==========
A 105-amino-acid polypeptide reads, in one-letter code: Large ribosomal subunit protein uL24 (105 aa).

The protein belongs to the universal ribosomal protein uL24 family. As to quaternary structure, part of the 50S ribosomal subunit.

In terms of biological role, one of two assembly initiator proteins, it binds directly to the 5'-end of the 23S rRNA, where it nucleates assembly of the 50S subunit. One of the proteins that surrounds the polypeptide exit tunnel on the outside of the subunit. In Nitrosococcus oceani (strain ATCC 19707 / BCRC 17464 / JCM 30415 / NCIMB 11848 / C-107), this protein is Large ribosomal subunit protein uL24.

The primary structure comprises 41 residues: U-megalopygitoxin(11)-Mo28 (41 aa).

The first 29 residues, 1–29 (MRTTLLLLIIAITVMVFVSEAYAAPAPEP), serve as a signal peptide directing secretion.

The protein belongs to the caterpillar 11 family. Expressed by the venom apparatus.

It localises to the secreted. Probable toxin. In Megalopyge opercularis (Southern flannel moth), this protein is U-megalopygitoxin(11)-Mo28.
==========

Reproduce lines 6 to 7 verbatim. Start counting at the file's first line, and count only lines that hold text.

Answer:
The protein belongs to the caterpillar 11 family. Expressed by the venom apparatus.

It localises to the secreted. Probable toxin. In Megalopyge opercularis (Southern flannel moth), this protein is U-megalopygitoxin(11)-Mo28.